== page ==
New Purpose for Old Technology

For decades, the Florida Department of Transportation provided a lifeline to stranded motorists along Florida’s Turnpike and the Interstate System via a comprehensive system of Motorist Aid Call Boxes.  Just about every mile along these highways, a motorist could summon law enforcement, ambulance or tow truck services.  The call boxes made use of microwave and telephone technology—the standard through the end of the last century.  The call boxes on the Suncoast Parkway near Tampa were powered by solar panels instead of electricity.

New Purpose for Old Technology

Technology moves along, and by 2012, the cost of maintaining 50-year old technology was running into the millions of dollars yearly while the number of motorists who used the call boxes was falling at the same time.  The department’s eyes in the sky at the statewide network of traffic management centers, the Road Ranger program, and the wide use and availability of personal mobile phones had mostly eliminated the need to keep the call box program going.  Those millions could be better spent on other transportation projects, so it was decided to begin phasing them out.

Meanwhile, the University of Florida’s Institute of Food and Agricultural Sciences (IFAS) was providing the scientific, agricultural and homeowner communities with valuable research and practical knowledge to use in crop development, bug and disease resistance, and degree programs.  One of the IFAS experiment stations developed frozen concentrated orange juice.  The extension service agents provide information to homeowners on everything from food preservation to ridding your yard of cinch bugs.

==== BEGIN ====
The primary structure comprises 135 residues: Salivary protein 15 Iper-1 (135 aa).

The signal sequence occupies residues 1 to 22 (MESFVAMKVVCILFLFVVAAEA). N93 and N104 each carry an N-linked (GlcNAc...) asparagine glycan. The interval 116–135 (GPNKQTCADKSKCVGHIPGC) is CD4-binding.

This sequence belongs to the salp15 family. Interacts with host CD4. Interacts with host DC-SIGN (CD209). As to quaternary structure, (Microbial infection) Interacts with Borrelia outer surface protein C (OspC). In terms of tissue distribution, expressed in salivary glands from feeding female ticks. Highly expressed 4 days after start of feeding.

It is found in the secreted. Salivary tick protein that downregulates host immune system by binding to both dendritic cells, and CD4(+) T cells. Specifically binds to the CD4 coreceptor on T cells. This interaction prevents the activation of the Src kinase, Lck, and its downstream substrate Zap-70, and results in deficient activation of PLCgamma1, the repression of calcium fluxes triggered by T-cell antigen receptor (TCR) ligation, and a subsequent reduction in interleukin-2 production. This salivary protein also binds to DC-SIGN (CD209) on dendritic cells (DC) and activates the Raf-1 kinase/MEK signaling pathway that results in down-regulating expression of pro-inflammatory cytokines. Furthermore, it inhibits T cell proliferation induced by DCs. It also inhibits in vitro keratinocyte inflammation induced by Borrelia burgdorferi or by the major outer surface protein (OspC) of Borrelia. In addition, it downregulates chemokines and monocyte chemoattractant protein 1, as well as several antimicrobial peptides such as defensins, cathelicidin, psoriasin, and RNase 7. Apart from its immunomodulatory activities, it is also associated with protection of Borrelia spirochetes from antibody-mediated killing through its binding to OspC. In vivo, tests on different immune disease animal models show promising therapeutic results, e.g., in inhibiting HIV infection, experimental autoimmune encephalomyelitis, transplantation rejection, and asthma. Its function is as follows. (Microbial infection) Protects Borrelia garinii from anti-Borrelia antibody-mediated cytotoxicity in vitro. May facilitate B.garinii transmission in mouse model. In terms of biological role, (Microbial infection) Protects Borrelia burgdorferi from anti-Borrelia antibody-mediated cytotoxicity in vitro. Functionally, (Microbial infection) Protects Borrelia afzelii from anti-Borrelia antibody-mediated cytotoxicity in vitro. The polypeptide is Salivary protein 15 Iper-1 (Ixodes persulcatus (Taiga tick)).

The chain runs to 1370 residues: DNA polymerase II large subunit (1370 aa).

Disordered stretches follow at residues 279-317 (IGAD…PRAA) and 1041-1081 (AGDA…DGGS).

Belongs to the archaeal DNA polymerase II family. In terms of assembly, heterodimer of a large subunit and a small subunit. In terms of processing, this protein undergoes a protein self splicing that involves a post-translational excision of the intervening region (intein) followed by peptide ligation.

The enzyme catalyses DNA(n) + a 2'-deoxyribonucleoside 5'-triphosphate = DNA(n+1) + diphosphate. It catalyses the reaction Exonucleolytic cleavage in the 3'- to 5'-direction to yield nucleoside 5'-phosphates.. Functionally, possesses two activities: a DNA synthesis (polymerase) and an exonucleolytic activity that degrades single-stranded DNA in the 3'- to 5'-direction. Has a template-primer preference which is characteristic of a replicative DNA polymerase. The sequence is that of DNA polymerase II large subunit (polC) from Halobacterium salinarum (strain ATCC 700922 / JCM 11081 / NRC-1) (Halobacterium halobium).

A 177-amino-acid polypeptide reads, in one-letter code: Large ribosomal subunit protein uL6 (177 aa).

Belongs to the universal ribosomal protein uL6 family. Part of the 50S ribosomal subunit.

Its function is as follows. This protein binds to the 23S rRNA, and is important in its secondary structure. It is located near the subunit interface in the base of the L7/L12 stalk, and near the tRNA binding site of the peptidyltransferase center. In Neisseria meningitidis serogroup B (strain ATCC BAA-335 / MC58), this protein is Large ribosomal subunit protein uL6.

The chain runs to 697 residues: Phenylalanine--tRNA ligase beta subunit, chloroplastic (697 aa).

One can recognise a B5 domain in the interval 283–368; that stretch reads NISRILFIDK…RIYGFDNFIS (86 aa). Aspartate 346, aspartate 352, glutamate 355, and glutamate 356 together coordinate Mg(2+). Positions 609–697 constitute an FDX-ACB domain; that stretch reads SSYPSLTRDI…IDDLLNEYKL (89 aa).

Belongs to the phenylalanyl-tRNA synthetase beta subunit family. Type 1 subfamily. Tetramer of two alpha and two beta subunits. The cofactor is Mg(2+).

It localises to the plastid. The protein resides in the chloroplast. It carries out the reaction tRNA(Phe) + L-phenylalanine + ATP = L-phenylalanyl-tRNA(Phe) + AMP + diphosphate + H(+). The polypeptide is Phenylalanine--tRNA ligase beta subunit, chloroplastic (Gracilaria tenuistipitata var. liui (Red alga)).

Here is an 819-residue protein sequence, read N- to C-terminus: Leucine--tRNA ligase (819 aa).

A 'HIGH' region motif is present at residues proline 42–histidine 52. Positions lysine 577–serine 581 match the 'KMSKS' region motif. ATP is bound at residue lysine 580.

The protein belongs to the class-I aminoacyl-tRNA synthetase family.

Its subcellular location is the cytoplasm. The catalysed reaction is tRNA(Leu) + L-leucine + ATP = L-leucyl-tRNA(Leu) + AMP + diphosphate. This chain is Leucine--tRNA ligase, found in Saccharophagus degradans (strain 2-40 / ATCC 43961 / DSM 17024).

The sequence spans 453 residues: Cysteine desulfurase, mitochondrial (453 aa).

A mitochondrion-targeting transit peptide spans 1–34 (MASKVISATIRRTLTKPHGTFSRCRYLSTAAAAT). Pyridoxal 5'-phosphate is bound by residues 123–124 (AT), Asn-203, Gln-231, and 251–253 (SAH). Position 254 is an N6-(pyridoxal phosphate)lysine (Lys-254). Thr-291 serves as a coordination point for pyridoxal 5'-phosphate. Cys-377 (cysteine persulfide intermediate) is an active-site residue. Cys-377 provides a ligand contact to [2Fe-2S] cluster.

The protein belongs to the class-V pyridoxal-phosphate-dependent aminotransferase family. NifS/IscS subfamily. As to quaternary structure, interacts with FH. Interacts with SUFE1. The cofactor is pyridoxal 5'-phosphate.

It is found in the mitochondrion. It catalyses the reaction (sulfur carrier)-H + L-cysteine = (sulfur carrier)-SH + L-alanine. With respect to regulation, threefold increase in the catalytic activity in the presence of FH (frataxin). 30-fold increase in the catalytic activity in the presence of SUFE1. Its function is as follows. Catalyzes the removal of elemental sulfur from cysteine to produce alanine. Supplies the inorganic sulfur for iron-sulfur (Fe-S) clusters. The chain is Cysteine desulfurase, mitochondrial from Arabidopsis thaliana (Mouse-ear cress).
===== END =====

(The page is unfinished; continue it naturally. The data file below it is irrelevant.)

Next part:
New Purpose for Old TechnologyMaster gardeners and County Extension Agents Ed Thralls and Kelly Greer were working on a demonstration garden for display at the UF/IFAS Extension Service location in Orlando.  Demonstration gardens showcase the Florida-friendly Landscaping Program™ and give homeowners ideas on things they can do to promote native plants that attract butterflies, bees and other “good” insects in their own yards.  Kelly wanted to include a water feature, but didn’t have resources to run power to the fountain he had in mind.

As luck would have it, Ed read about the call box removal and thought he might be able to repurpose them.  After getting in touch with FDOT in Tallahassee, he eventually made contact with the Turnpike’s maintenance department, which in turn provided him with 10 of the old call boxes and three cell towers for use in developing his idea.

Ed successfully converted the call boxes, and the demonstration garden, which opened in the spring, is a charming success.  He says  butterflies can now “puddle” on wetted stones during the daylight hours as often as they need and visitors to the garden can hear the sound of gently running water powered by the sun.

The new butterfly garden can be viewed at the UF/ IFAS Extension Service office located at 6021 South Conway Road, Orlando, 32812.

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